2. Retail package, overview
3. Bios settings, test configuration
4. Energy Process Unit (EPU)
5. Benchmarks - Everest Ultimate Edition, SiSoftware Sandra
6. Benchmarks - PCMark Vantage, BAPCo's SYSmark 2007 Preview
7. Benchmarks - MAXON CINEBENCH, x264 HD Benchmark, TMPGEnc 4 Xpress
8. Benchmarks - SuperPI, wPrime
9. Benchmarks - 3DMark06, Crysis v1.2, Unreal Tournament 3 Demo
11. Final words
Overclocking an Intel C2D/Quad processor is not very easy and using a good motherboard can make a huge difference. In our tests we followed the easiest overclocking approach for end user. We left the voltage settings in the "Auto" mode and pushed each motherboard as high as we could. Each motherboard had to make its own adjustments and give us the highest possible result.
Overclocking a quad core with Asus P5Q Deluxe is very...easy! Without any magic tweaks we managed to get a totally stable system with the Intel Q9300 processor to run at 3.562GHz. Notice that the FSB reached the 470MHz and it could go even higher..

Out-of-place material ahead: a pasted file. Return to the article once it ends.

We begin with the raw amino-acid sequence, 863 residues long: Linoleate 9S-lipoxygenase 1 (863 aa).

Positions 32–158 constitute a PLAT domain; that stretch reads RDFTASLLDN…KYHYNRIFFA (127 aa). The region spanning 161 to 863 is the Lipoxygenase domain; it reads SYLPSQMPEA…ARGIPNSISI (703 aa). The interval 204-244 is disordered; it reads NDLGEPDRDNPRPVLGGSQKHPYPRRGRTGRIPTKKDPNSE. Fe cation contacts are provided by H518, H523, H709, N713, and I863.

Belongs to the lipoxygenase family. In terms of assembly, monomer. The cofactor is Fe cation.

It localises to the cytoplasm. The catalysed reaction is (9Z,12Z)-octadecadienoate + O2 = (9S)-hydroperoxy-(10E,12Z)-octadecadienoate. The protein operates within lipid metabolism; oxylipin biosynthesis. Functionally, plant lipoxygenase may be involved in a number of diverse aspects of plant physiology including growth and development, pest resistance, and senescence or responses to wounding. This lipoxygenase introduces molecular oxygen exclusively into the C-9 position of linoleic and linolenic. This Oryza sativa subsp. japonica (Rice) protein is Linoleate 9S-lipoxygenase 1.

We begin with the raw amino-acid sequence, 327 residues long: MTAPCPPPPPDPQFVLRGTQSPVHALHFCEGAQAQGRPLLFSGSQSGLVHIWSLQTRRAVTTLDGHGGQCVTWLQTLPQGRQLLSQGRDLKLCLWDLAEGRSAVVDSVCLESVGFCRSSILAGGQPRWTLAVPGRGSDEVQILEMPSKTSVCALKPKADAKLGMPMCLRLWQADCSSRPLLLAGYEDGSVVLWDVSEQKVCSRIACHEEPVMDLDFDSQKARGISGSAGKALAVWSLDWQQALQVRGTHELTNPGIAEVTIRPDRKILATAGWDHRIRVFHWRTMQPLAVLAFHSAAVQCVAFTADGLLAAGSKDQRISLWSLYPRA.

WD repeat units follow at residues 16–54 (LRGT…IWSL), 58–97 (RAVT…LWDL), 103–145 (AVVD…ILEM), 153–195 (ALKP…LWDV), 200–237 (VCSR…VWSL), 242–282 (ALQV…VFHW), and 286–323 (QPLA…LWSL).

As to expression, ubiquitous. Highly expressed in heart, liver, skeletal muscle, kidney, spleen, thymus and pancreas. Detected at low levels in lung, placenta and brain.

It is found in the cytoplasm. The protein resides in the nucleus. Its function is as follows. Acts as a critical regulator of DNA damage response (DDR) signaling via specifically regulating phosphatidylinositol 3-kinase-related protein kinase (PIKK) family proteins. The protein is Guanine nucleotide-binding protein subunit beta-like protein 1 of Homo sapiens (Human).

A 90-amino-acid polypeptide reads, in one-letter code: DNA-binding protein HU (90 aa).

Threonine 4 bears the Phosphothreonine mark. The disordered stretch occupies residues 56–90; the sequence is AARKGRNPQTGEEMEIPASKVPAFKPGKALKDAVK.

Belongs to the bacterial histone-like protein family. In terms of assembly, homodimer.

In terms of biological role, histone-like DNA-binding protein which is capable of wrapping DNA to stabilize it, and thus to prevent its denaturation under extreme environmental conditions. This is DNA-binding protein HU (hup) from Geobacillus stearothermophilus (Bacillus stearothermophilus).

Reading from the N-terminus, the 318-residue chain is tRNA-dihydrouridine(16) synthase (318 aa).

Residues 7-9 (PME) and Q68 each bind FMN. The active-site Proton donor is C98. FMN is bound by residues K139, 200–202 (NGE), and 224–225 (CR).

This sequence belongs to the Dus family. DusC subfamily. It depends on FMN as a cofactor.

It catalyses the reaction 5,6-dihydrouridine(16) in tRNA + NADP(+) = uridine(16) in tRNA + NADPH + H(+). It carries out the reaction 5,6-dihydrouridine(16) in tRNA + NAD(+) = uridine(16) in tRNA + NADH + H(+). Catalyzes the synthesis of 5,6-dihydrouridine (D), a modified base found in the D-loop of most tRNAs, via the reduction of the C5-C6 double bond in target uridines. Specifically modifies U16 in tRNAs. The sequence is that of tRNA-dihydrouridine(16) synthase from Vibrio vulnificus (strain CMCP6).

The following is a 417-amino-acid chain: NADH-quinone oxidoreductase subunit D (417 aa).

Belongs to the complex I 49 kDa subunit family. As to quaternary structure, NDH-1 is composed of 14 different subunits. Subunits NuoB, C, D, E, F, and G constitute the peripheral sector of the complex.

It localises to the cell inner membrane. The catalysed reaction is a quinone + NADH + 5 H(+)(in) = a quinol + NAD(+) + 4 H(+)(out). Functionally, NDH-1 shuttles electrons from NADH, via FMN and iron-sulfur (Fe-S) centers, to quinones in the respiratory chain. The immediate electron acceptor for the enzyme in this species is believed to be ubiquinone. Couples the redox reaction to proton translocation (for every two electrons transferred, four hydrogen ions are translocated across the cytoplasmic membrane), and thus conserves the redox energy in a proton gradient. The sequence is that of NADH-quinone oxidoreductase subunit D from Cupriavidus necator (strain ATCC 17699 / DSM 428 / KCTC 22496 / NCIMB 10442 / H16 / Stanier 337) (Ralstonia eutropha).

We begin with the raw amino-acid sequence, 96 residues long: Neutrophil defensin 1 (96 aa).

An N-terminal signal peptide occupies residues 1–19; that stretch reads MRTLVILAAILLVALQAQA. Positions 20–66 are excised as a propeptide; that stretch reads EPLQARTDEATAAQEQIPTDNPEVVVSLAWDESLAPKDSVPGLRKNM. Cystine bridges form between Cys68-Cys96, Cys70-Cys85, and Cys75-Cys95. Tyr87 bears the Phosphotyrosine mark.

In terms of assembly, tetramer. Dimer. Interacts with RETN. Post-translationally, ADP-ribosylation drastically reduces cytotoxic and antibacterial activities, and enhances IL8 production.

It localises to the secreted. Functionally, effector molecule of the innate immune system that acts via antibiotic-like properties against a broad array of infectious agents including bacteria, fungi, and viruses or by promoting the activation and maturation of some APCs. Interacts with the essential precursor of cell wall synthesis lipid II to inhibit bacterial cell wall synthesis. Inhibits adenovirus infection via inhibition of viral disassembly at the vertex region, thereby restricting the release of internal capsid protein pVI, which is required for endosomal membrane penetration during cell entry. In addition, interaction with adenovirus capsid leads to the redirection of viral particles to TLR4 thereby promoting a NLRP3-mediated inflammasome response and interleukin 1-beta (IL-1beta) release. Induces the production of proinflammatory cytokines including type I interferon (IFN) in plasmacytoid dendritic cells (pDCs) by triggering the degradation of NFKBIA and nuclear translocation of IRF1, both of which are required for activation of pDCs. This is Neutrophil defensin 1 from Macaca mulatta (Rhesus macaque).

Using an Intel E8600 cpu, we managed to get up to 4.45GHz, although we had to make manual adjustments to the vCore voltage.
We continue with the FSB overclocking tests.
Keeping CPU and FSB at 1:1 ratio, we got a massive 470MHz FSB that sounds very promising...
Using an Intel E8600 and with all settings left at "Auto" we got another huge number, around 545MHz:
As an extra test, we wanted to see how high this motherboard can go using DDR2 memory. So we changed the memory kits and installed the Patriot PC2-9200 modules, which managed to get at 606MHz using 2.10V
- Overclocking stability
The Asus P5Q Deluxe proved to be very stable in our overclocking attempts. In most cases the motherboard was able to post back after a bad overclocking attempt. Sometimes we had to turn the PSU/Power off and power up again, since there is not any CMOS reset button available on at the board.
Compared with the Gigabyte EP45-DS3R, we found that the Asus windows overclocking software needs a major re-design since the Gigabyte Easy Tune 6 software can control all major functions of the motherboard and really make your overclocking tests easier.